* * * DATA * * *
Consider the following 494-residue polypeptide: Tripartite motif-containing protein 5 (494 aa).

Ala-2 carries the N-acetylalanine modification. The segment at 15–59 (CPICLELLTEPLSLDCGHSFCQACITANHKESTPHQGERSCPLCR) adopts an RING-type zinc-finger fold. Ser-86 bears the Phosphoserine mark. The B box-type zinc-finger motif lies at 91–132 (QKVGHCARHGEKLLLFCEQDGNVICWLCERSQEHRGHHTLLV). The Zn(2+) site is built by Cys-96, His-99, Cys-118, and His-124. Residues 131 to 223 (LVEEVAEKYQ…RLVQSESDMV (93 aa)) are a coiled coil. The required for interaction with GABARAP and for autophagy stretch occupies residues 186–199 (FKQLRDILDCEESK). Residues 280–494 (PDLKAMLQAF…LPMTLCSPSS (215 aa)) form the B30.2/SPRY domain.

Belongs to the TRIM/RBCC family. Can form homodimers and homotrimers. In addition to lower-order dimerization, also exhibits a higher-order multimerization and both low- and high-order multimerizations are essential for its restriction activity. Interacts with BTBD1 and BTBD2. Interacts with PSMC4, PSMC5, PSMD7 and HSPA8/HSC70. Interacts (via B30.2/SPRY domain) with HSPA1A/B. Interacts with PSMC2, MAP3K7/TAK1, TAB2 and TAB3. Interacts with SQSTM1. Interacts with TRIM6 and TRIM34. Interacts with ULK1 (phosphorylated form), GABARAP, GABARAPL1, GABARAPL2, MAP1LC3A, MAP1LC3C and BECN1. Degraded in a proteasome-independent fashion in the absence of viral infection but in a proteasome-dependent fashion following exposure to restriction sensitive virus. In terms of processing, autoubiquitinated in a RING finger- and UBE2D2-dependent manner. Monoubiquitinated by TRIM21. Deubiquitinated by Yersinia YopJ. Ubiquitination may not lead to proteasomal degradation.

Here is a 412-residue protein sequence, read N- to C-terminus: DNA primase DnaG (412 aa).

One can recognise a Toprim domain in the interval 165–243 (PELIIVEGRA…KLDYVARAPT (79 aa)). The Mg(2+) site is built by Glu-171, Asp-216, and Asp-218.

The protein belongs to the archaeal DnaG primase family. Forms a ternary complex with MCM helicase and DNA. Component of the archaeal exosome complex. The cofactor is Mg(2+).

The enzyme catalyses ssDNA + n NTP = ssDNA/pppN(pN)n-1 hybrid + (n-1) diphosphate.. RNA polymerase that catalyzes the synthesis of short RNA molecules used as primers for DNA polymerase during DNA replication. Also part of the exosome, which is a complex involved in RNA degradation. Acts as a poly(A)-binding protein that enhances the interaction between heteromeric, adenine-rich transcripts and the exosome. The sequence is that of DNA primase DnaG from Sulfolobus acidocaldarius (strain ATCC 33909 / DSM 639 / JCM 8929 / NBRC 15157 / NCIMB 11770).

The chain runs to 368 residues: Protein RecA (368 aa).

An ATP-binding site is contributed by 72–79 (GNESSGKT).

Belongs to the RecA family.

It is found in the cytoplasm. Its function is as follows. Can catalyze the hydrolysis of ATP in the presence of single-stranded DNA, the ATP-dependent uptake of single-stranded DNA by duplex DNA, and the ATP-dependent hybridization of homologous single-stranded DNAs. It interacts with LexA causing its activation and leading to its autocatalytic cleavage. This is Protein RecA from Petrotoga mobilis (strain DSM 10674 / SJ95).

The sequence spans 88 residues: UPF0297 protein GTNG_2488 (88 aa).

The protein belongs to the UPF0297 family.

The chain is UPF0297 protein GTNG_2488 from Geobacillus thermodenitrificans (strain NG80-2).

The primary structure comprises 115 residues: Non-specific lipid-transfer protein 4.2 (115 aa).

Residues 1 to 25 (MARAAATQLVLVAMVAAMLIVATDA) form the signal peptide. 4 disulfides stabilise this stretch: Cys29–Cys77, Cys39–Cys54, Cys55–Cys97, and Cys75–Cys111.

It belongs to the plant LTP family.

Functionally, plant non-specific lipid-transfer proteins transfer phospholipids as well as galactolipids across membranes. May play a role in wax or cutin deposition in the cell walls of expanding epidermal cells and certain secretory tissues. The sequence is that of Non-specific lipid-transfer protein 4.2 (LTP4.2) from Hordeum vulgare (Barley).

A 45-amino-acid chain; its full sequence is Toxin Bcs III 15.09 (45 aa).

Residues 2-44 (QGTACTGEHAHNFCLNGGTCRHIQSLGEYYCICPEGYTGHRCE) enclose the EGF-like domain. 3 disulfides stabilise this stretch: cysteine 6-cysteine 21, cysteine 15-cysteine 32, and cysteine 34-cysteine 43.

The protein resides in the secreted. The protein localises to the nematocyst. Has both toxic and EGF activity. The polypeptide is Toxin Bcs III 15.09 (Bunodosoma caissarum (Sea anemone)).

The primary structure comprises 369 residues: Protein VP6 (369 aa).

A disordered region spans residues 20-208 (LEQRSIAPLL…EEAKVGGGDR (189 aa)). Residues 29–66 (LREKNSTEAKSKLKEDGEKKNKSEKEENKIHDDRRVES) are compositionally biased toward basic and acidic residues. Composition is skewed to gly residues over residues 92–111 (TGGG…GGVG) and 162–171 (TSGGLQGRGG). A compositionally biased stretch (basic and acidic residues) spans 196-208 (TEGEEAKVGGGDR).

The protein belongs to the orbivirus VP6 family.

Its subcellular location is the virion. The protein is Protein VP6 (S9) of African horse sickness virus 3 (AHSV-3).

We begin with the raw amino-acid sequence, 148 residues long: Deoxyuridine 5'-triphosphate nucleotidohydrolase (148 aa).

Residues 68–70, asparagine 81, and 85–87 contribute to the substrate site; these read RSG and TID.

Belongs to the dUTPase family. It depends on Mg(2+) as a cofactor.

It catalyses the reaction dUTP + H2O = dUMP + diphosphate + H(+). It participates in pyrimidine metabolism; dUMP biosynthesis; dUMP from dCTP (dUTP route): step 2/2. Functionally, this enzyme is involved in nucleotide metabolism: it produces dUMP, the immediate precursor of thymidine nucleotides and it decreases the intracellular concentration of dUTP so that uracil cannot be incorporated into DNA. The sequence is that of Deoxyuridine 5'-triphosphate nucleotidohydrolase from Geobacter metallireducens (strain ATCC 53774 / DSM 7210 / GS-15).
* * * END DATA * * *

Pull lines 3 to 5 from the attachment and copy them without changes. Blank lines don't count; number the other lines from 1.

Belongs to the TRIM/RBCC family. Can form homodimers and homotrimers. In addition to lower-order dimerization, also exhibits a higher-order multimerization and both low- and high-order multimerizations are essential for its restriction activity. Interacts with BTBD1 and BTBD2. Interacts with PSMC4, PSMC5, PSMD7 and HSPA8/HSC70. Interacts (via B30.2/SPRY domain) with HSPA1A/B. Interacts with PSMC2, MAP3K7/TAK1, TAB2 and TAB3. Interacts with SQSTM1. Interacts with TRIM6 and TRIM34. Interacts with ULK1 (phosphorylated form), GABARAP, GABARAPL1, GABARAPL2, MAP1LC3A, MAP1LC3C and BECN1. Degraded in a proteasome-independent fashion in the absence of viral infection but in a proteasome-dependent fashion following exposure to restriction sensitive virus. In terms of processing, autoubiquitinated in a RING finger- and UBE2D2-dependent manner. Monoubiquitinated by TRIM21. Deubiquitinated by Yersinia YopJ. Ubiquitination may not lead to proteasomal degradation.

Here is a 412-residue protein sequence, read N- to C-terminus: DNA primase DnaG (412 aa).

One can recognise a Toprim domain in the interval 165–243 (PELIIVEGRA…KLDYVARAPT (79 aa)). The Mg(2+) site is built by Glu-171, Asp-216, and Asp-218.